"Chapter 13 debtor had made a series of payments to her uncle during the year prior to filing her bankruptcy petition. The trustee objected to confirmation of the debtor's plan, arguing that it failed the liquidation analysis because if the case were a Chapter 7, the trustee would be able to recover those payments as preferences and distribute them to creditors. At the evidentiary hearing, the debtor conceded that she'd made the payments during the preference period, but argued that they were subject to the ordinary-course-of-business defense under section 547(c)(2). She argued that she had taken three loans from her uncle over a ten-year period, and had repaid each with interest by having regular payments deducted from each of her paychecks. She argued that it was her ordinary course of business to borrow money from her uncle and to pay it back in this way. The trustee argued that a personal loan could not fall under the ordinary-course defense. The debtor responded that in cases such as In re Jackson, 90 B.R. 793 (Bankr. D.S.C. 1988); In re Gawronski, 411 B.R. 139 (Bankr. W.D.N.Y. 2009); and In re Eckman, 447 B.R. 546 (Bankr. N.D. Ohio 2010), courts had left open the possibility that repayment of a personal, family loan could be subject to the ordinary-course defense, although it would be very difficult for the debtor or the creditor to prove the defense. The Court found that, in this case, while the debtor may have presented evidence that it was in her ordinary course of financial affairs to borrow money from her uncle and repay it through wage deductions, she had not presented any evidence that it was in her uncle's ordinary course to make such loans, and that section 547(c)(2) required the debt to be incurred in the ordinary course of the financial affairs of both the debtor and the transferee. The Court nonetheless acknowledged that the cases the debtor had cited indicated that there could exist a set of facts which would make the ordinary course defense applicable to repayments of a personal, family loan."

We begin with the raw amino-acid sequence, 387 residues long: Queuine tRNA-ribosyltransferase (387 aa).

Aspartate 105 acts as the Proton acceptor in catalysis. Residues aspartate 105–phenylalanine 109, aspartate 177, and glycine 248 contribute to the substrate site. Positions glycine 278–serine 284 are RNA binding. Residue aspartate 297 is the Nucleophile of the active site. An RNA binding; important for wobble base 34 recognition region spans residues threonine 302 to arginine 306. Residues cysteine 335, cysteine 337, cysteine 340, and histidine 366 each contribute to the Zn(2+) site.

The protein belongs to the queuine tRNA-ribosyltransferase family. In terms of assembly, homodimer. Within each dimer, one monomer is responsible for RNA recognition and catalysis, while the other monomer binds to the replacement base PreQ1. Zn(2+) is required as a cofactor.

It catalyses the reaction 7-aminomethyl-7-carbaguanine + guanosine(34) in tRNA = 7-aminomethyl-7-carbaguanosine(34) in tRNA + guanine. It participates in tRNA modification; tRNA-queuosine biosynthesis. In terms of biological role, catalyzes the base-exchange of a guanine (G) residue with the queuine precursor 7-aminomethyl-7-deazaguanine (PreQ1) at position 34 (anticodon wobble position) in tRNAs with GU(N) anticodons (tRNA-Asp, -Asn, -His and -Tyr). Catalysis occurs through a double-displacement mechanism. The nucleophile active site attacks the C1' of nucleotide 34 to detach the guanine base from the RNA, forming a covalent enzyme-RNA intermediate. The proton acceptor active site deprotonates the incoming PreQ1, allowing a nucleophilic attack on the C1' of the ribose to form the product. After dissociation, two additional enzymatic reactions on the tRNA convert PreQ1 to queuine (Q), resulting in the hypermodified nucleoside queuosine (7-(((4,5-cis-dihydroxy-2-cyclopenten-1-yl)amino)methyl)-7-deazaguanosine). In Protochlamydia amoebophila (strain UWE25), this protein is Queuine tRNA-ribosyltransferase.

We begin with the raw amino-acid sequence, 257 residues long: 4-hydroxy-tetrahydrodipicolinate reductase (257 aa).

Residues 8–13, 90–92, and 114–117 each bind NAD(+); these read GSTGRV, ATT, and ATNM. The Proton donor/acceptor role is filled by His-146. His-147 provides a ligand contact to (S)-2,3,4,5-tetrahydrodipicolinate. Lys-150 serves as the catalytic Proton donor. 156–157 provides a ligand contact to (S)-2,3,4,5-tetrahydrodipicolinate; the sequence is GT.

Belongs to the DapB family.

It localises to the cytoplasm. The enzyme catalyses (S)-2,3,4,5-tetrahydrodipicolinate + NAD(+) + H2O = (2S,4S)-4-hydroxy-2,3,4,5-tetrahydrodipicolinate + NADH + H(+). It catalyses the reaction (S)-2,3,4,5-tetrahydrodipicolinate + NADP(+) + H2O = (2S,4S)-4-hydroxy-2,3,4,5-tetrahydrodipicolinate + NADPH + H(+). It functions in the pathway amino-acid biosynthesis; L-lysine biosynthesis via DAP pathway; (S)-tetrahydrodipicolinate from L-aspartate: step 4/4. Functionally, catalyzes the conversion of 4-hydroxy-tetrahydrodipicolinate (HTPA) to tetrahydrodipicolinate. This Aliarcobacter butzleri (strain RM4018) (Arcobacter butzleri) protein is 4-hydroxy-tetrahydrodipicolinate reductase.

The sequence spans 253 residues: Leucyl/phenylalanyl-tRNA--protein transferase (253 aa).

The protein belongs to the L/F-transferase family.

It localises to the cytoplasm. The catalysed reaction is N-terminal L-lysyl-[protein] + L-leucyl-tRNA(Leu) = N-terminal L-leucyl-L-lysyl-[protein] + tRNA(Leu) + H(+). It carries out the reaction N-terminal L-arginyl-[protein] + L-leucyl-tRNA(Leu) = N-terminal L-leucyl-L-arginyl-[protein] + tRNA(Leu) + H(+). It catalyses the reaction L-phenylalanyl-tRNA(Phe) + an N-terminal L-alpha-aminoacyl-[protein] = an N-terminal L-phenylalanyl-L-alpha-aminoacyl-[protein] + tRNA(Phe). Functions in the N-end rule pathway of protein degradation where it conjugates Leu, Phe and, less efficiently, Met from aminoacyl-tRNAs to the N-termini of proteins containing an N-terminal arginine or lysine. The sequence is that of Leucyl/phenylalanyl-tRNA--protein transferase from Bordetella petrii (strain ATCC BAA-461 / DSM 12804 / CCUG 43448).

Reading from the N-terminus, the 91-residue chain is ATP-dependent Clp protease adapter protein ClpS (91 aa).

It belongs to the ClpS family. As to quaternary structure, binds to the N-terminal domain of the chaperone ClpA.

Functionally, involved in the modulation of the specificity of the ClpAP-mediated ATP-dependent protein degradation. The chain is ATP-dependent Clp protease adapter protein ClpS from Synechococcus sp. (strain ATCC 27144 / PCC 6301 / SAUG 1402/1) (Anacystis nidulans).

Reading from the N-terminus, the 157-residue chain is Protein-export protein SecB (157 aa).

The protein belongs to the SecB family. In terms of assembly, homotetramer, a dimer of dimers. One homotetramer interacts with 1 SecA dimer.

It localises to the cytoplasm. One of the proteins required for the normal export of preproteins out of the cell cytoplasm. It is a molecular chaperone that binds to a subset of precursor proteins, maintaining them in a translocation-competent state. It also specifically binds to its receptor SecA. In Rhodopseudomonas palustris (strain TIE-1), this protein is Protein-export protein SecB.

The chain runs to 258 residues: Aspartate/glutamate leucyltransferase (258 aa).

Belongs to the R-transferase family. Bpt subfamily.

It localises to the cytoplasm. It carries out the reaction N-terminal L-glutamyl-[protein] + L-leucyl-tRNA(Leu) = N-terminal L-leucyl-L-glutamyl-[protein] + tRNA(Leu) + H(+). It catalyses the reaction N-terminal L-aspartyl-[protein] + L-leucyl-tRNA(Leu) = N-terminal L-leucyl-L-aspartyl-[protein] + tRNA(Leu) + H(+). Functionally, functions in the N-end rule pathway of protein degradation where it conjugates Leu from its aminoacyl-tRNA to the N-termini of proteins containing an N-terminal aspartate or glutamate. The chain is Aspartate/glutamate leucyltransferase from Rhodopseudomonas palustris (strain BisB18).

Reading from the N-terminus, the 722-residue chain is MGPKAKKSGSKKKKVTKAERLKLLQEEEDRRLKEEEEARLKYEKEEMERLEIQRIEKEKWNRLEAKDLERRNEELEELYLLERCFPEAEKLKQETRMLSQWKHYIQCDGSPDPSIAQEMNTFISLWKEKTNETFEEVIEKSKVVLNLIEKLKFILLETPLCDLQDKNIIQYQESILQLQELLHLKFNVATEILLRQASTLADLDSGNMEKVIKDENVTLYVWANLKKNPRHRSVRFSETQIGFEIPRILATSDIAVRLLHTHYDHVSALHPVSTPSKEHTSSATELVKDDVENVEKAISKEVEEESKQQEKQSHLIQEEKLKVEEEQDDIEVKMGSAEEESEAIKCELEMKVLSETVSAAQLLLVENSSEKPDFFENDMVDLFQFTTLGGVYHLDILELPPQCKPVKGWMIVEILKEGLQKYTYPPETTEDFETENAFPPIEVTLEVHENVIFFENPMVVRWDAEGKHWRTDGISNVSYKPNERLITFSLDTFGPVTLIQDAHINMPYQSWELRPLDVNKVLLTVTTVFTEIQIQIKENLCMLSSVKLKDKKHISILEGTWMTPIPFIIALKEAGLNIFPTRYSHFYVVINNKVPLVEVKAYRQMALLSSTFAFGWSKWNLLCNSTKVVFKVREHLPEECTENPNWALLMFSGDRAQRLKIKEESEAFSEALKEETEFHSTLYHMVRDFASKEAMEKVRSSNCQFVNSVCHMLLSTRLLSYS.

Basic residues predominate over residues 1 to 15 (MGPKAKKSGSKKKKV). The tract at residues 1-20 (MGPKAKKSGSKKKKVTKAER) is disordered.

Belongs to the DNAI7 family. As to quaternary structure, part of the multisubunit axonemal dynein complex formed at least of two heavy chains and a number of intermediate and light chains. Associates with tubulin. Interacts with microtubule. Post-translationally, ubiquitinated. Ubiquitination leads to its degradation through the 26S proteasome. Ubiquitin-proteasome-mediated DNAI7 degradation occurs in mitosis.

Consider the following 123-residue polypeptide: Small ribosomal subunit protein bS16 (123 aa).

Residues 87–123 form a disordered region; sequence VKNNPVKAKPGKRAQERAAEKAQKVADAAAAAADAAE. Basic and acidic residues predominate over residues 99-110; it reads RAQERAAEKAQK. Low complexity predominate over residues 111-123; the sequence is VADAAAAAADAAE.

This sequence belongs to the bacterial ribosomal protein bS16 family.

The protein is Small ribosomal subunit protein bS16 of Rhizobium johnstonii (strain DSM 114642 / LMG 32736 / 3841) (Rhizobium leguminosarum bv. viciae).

Based on Rooker-Feldman doctrine and doctrine of claim preclusion, Chapter 13 Debtors' attempt to strip mortgage lien denied when state court previously determined that mortgage was in first position.
Order denying payment of unclaimed funds
Court allows late-filed Chapter 13 claim for creditor without notice under three limited conditions.
Court denied creditors' committee's request for derivative standing to bring fraudulent transfer claim against Debtor's parishes.
Court denied creditors' committee's request to (1) assert alter ego claims against Debtor's parishes; and (2) substantively consolidate the parishes with the Debtor.
Trustee could recover preferential payment made by Debtor contractor to subcontractor despite Wisconsin Statute creating trust fund in amounts paid by owners to contractors, because between date that Debtor received payment from owner and check to subcontractor cleared Debtor's bank, Debtor's bank account went into a negative balance. Under the "lowest intermediate balance test," this destroyed the trust fund. Subcontractor's giving of a lien release did not satisfy the contemporaneous exchange defense, but whether payment was in ordinary course of business could not be decided on summary judgment, based on the materials submitted.
State court jury's determination that debtor committed slander of title was given preclusive effect, and judgment debt was nondischargeable as a willful and malicious injury under § 523(a)(6).
State court's $500 sanction award and findings regarding frivolous and abusive nature of chapter 7 debtor's state law counterclaim against plaintiff did not encompass the requisite specific intent to cause willful and malicious injury under section 523(a)(6), precluding summary judgment.
Chapter 13 Trustee is not required to provide Rule 3002.1 Notice of Final Cure Payment to Creditor that has received relief from stay and withdrawn its claim. If Trustee does provide such a Notice, the Creditor does not lose any rights by failing to respond.